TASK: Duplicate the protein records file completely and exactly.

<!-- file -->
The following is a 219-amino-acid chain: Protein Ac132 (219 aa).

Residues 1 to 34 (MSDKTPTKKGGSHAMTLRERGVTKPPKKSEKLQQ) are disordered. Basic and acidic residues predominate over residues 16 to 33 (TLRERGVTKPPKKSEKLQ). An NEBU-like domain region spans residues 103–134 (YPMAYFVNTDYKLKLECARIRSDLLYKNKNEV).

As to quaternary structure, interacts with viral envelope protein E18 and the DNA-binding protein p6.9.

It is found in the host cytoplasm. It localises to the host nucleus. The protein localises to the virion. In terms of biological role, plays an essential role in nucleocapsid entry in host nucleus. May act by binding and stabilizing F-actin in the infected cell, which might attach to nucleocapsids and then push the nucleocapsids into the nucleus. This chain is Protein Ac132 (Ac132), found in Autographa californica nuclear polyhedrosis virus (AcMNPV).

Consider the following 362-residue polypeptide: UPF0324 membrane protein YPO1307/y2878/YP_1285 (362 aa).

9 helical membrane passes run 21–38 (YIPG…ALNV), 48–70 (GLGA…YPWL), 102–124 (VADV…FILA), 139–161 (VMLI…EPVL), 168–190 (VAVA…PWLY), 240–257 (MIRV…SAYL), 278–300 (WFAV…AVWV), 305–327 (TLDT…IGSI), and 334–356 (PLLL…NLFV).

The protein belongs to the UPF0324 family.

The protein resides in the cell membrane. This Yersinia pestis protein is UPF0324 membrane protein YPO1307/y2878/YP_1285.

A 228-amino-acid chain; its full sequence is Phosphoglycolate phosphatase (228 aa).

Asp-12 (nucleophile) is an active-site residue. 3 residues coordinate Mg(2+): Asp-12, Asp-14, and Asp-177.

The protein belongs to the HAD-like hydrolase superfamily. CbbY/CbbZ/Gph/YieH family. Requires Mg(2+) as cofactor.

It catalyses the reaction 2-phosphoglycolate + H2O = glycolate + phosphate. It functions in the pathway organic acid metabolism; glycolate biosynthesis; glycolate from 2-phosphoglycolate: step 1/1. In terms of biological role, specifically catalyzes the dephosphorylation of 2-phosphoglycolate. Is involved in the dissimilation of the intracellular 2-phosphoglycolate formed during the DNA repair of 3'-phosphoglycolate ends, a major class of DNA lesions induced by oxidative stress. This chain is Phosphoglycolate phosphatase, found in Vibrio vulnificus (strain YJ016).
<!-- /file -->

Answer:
The following is a 219-amino-acid chain: Protein Ac132 (219 aa).

Residues 1 to 34 (MSDKTPTKKGGSHAMTLRERGVTKPPKKSEKLQQ) are disordered. Basic and acidic residues predominate over residues 16 to 33 (TLRERGVTKPPKKSEKLQ). An NEBU-like domain region spans residues 103–134 (YPMAYFVNTDYKLKLECARIRSDLLYKNKNEV).

As to quaternary structure, interacts with viral envelope protein E18 and the DNA-binding protein p6.9.

It is found in the host cytoplasm. It localises to the host nucleus. The protein localises to the virion. In terms of biological role, plays an essential role in nucleocapsid entry in host nucleus. May act by binding and stabilizing F-actin in the infected cell, which might attach to nucleocapsids and then push the nucleocapsids into the nucleus. This chain is Protein Ac132 (Ac132), found in Autographa californica nuclear polyhedrosis virus (AcMNPV).

Consider the following 362-residue polypeptide: UPF0324 membrane protein YPO1307/y2878/YP_1285 (362 aa).

9 helical membrane passes run 21–38 (YIPG…ALNV), 48–70 (GLGA…YPWL), 102–124 (VADV…FILA), 139–161 (VMLI…EPVL), 168–190 (VAVA…PWLY), 240–257 (MIRV…SAYL), 278–300 (WFAV…AVWV), 305–327 (TLDT…IGSI), and 334–356 (PLLL…NLFV).

The protein belongs to the UPF0324 family.

The protein resides in the cell membrane. This Yersinia pestis protein is UPF0324 membrane protein YPO1307/y2878/YP_1285.

A 228-amino-acid chain; its full sequence is Phosphoglycolate phosphatase (228 aa).

Asp-12 (nucleophile) is an active-site residue. 3 residues coordinate Mg(2+): Asp-12, Asp-14, and Asp-177.

The protein belongs to the HAD-like hydrolase superfamily. CbbY/CbbZ/Gph/YieH family. Requires Mg(2+) as cofactor.

It catalyses the reaction 2-phosphoglycolate + H2O = glycolate + phosphate. It functions in the pathway organic acid metabolism; glycolate biosynthesis; glycolate from 2-phosphoglycolate: step 1/1. In terms of biological role, specifically catalyzes the dephosphorylation of 2-phosphoglycolate. Is involved in the dissimilation of the intracellular 2-phosphoglycolate formed during the DNA repair of 3'-phosphoglycolate ends, a major class of DNA lesions induced by oxidative stress. This chain is Phosphoglycolate phosphatase, found in Vibrio vulnificus (strain YJ016).